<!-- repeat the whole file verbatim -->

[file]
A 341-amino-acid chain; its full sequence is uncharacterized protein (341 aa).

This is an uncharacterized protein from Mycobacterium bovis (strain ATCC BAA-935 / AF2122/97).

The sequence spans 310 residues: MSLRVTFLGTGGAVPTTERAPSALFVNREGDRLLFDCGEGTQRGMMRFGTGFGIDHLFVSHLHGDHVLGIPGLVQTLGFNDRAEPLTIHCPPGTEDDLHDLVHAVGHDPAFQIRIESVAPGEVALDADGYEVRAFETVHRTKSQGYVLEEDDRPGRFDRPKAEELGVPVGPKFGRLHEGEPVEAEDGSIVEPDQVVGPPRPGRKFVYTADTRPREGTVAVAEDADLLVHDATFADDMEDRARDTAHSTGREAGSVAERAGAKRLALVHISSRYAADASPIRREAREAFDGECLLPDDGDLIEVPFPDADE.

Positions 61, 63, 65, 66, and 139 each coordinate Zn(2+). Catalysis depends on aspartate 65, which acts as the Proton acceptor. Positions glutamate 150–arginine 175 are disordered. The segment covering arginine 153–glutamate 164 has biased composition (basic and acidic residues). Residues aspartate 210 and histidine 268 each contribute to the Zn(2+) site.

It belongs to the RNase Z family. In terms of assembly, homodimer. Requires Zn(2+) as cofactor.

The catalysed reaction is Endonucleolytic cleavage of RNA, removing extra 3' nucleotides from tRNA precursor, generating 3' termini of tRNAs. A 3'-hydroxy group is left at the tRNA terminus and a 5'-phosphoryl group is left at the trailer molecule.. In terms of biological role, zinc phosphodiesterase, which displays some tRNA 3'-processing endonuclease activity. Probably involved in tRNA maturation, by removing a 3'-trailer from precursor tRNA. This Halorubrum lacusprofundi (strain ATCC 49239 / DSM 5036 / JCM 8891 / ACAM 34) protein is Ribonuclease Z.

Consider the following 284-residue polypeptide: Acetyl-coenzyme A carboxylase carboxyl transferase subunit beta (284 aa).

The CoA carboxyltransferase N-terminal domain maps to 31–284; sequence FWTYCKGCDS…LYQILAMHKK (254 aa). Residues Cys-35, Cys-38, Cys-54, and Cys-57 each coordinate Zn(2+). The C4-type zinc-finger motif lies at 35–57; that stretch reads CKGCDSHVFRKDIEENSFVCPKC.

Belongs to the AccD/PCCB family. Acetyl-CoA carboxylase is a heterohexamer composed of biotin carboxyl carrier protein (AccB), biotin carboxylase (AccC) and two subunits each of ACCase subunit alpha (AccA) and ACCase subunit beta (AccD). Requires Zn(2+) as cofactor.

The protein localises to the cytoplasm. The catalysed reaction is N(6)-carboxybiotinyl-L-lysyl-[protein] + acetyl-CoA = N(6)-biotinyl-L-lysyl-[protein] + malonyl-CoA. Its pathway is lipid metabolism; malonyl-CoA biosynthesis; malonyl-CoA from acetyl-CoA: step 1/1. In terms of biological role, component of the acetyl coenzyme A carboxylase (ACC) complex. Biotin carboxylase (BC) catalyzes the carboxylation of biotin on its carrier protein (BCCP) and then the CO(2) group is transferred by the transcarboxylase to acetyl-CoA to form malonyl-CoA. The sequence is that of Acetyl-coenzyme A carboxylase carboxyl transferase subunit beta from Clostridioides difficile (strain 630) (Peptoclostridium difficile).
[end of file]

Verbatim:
A 341-amino-acid chain; its full sequence is uncharacterized protein (341 aa).

This is an uncharacterized protein from Mycobacterium bovis (strain ATCC BAA-935 / AF2122/97).

The sequence spans 310 residues: MSLRVTFLGTGGAVPTTERAPSALFVNREGDRLLFDCGEGTQRGMMRFGTGFGIDHLFVSHLHGDHVLGIPGLVQTLGFNDRAEPLTIHCPPGTEDDLHDLVHAVGHDPAFQIRIESVAPGEVALDADGYEVRAFETVHRTKSQGYVLEEDDRPGRFDRPKAEELGVPVGPKFGRLHEGEPVEAEDGSIVEPDQVVGPPRPGRKFVYTADTRPREGTVAVAEDADLLVHDATFADDMEDRARDTAHSTGREAGSVAERAGAKRLALVHISSRYAADASPIRREAREAFDGECLLPDDGDLIEVPFPDADE.

Positions 61, 63, 65, 66, and 139 each coordinate Zn(2+). Catalysis depends on aspartate 65, which acts as the Proton acceptor. Positions glutamate 150–arginine 175 are disordered. The segment covering arginine 153–glutamate 164 has biased composition (basic and acidic residues). Residues aspartate 210 and histidine 268 each contribute to the Zn(2+) site.

It belongs to the RNase Z family. In terms of assembly, homodimer. Requires Zn(2+) as cofactor.

The catalysed reaction is Endonucleolytic cleavage of RNA, removing extra 3' nucleotides from tRNA precursor, generating 3' termini of tRNAs. A 3'-hydroxy group is left at the tRNA terminus and a 5'-phosphoryl group is left at the trailer molecule.. In terms of biological role, zinc phosphodiesterase, which displays some tRNA 3'-processing endonuclease activity. Probably involved in tRNA maturation, by removing a 3'-trailer from precursor tRNA. This Halorubrum lacusprofundi (strain ATCC 49239 / DSM 5036 / JCM 8891 / ACAM 34) protein is Ribonuclease Z.

Consider the following 284-residue polypeptide: Acetyl-coenzyme A carboxylase carboxyl transferase subunit beta (284 aa).

The CoA carboxyltransferase N-terminal domain maps to 31–284; sequence FWTYCKGCDS…LYQILAMHKK (254 aa). Residues Cys-35, Cys-38, Cys-54, and Cys-57 each coordinate Zn(2+). The C4-type zinc-finger motif lies at 35–57; that stretch reads CKGCDSHVFRKDIEENSFVCPKC.

Belongs to the AccD/PCCB family. Acetyl-CoA carboxylase is a heterohexamer composed of biotin carboxyl carrier protein (AccB), biotin carboxylase (AccC) and two subunits each of ACCase subunit alpha (AccA) and ACCase subunit beta (AccD). Requires Zn(2+) as cofactor.

The protein localises to the cytoplasm. The catalysed reaction is N(6)-carboxybiotinyl-L-lysyl-[protein] + acetyl-CoA = N(6)-biotinyl-L-lysyl-[protein] + malonyl-CoA. Its pathway is lipid metabolism; malonyl-CoA biosynthesis; malonyl-CoA from acetyl-CoA: step 1/1. In terms of biological role, component of the acetyl coenzyme A carboxylase (ACC) complex. Biotin carboxylase (BC) catalyzes the carboxylation of biotin on its carrier protein (BCCP) and then the CO(2) group is transferred by the transcarboxylase to acetyl-CoA to form malonyl-CoA. The sequence is that of Acetyl-coenzyme A carboxylase carboxyl transferase subunit beta from Clostridioides difficile (strain 630) (Peptoclostridium difficile).